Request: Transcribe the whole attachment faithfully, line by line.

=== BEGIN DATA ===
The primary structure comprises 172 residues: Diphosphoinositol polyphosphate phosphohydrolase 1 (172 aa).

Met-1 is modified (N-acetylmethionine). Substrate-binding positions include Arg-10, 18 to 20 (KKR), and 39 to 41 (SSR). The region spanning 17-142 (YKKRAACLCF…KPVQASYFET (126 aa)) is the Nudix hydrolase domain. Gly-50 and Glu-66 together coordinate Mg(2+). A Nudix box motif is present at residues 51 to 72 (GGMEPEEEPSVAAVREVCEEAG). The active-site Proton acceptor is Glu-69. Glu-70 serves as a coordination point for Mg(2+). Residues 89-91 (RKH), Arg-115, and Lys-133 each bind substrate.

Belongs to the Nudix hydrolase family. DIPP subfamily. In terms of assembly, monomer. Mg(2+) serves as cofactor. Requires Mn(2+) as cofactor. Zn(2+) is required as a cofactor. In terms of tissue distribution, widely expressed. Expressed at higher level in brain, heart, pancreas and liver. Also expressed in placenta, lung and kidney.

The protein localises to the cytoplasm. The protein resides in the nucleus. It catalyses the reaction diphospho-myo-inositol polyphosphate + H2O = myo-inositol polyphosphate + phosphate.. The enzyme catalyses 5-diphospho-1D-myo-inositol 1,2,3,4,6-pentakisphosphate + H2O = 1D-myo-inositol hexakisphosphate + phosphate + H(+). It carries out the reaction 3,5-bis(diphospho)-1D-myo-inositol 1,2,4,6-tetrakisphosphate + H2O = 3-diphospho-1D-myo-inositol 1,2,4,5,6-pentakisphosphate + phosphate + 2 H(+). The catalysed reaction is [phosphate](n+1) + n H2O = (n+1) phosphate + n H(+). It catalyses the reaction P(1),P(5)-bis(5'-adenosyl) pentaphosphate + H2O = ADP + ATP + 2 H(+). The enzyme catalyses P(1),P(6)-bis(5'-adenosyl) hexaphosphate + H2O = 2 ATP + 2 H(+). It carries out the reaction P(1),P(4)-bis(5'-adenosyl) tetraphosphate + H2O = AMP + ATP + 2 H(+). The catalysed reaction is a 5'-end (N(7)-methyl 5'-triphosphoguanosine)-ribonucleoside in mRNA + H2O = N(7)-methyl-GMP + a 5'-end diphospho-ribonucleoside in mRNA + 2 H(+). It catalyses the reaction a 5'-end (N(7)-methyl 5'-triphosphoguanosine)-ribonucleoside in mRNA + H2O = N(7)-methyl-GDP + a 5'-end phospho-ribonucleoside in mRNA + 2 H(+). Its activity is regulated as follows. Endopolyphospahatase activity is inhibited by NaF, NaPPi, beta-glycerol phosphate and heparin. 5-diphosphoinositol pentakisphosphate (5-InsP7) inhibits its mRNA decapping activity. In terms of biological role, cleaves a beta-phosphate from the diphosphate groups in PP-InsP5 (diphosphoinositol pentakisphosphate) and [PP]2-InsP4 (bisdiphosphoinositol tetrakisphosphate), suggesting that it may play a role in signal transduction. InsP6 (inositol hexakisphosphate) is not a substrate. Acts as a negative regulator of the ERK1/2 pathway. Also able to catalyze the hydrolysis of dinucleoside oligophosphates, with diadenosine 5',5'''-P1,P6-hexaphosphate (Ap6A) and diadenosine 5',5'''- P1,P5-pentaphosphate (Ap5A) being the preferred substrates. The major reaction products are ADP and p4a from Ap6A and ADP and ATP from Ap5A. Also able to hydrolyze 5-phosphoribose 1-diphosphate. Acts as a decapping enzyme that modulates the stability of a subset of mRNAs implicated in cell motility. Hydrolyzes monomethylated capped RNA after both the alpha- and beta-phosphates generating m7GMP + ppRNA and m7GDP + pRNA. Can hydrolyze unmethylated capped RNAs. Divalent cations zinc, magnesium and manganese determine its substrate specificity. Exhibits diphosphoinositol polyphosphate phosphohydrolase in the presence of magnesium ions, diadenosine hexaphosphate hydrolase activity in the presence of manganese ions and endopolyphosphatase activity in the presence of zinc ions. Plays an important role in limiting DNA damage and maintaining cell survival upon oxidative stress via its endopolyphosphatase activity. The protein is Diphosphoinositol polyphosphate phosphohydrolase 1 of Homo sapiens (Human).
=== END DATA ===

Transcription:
The primary structure comprises 172 residues: Diphosphoinositol polyphosphate phosphohydrolase 1 (172 aa).

Met-1 is modified (N-acetylmethionine). Substrate-binding positions include Arg-10, 18 to 20 (KKR), and 39 to 41 (SSR). The region spanning 17-142 (YKKRAACLCF…KPVQASYFET (126 aa)) is the Nudix hydrolase domain. Gly-50 and Glu-66 together coordinate Mg(2+). A Nudix box motif is present at residues 51 to 72 (GGMEPEEEPSVAAVREVCEEAG). The active-site Proton acceptor is Glu-69. Glu-70 serves as a coordination point for Mg(2+). Residues 89-91 (RKH), Arg-115, and Lys-133 each bind substrate.

Belongs to the Nudix hydrolase family. DIPP subfamily. In terms of assembly, monomer. Mg(2+) serves as cofactor. Requires Mn(2+) as cofactor. Zn(2+) is required as a cofactor. In terms of tissue distribution, widely expressed. Expressed at higher level in brain, heart, pancreas and liver. Also expressed in placenta, lung and kidney.

The protein localises to the cytoplasm. The protein resides in the nucleus. It catalyses the reaction diphospho-myo-inositol polyphosphate + H2O = myo-inositol polyphosphate + phosphate.. The enzyme catalyses 5-diphospho-1D-myo-inositol 1,2,3,4,6-pentakisphosphate + H2O = 1D-myo-inositol hexakisphosphate + phosphate + H(+). It carries out the reaction 3,5-bis(diphospho)-1D-myo-inositol 1,2,4,6-tetrakisphosphate + H2O = 3-diphospho-1D-myo-inositol 1,2,4,5,6-pentakisphosphate + phosphate + 2 H(+). The catalysed reaction is [phosphate](n+1) + n H2O = (n+1) phosphate + n H(+). It catalyses the reaction P(1),P(5)-bis(5'-adenosyl) pentaphosphate + H2O = ADP + ATP + 2 H(+). The enzyme catalyses P(1),P(6)-bis(5'-adenosyl) hexaphosphate + H2O = 2 ATP + 2 H(+). It carries out the reaction P(1),P(4)-bis(5'-adenosyl) tetraphosphate + H2O = AMP + ATP + 2 H(+). The catalysed reaction is a 5'-end (N(7)-methyl 5'-triphosphoguanosine)-ribonucleoside in mRNA + H2O = N(7)-methyl-GMP + a 5'-end diphospho-ribonucleoside in mRNA + 2 H(+). It catalyses the reaction a 5'-end (N(7)-methyl 5'-triphosphoguanosine)-ribonucleoside in mRNA + H2O = N(7)-methyl-GDP + a 5'-end phospho-ribonucleoside in mRNA + 2 H(+). Its activity is regulated as follows. Endopolyphospahatase activity is inhibited by NaF, NaPPi, beta-glycerol phosphate and heparin. 5-diphosphoinositol pentakisphosphate (5-InsP7) inhibits its mRNA decapping activity. In terms of biological role, cleaves a beta-phosphate from the diphosphate groups in PP-InsP5 (diphosphoinositol pentakisphosphate) and [PP]2-InsP4 (bisdiphosphoinositol tetrakisphosphate), suggesting that it may play a role in signal transduction. InsP6 (inositol hexakisphosphate) is not a substrate. Acts as a negative regulator of the ERK1/2 pathway. Also able to catalyze the hydrolysis of dinucleoside oligophosphates, with diadenosine 5',5'''-P1,P6-hexaphosphate (Ap6A) and diadenosine 5',5'''- P1,P5-pentaphosphate (Ap5A) being the preferred substrates. The major reaction products are ADP and p4a from Ap6A and ADP and ATP from Ap5A. Also able to hydrolyze 5-phosphoribose 1-diphosphate. Acts as a decapping enzyme that modulates the stability of a subset of mRNAs implicated in cell motility. Hydrolyzes monomethylated capped RNA after both the alpha- and beta-phosphates generating m7GMP + ppRNA and m7GDP + pRNA. Can hydrolyze unmethylated capped RNAs. Divalent cations zinc, magnesium and manganese determine its substrate specificity. Exhibits diphosphoinositol polyphosphate phosphohydrolase in the presence of magnesium ions, diadenosine hexaphosphate hydrolase activity in the presence of manganese ions and endopolyphosphatase activity in the presence of zinc ions. Plays an important role in limiting DNA damage and maintaining cell survival upon oxidative stress via its endopolyphosphatase activity. The protein is Diphosphoinositol polyphosphate phosphohydrolase 1 of Homo sapiens (Human).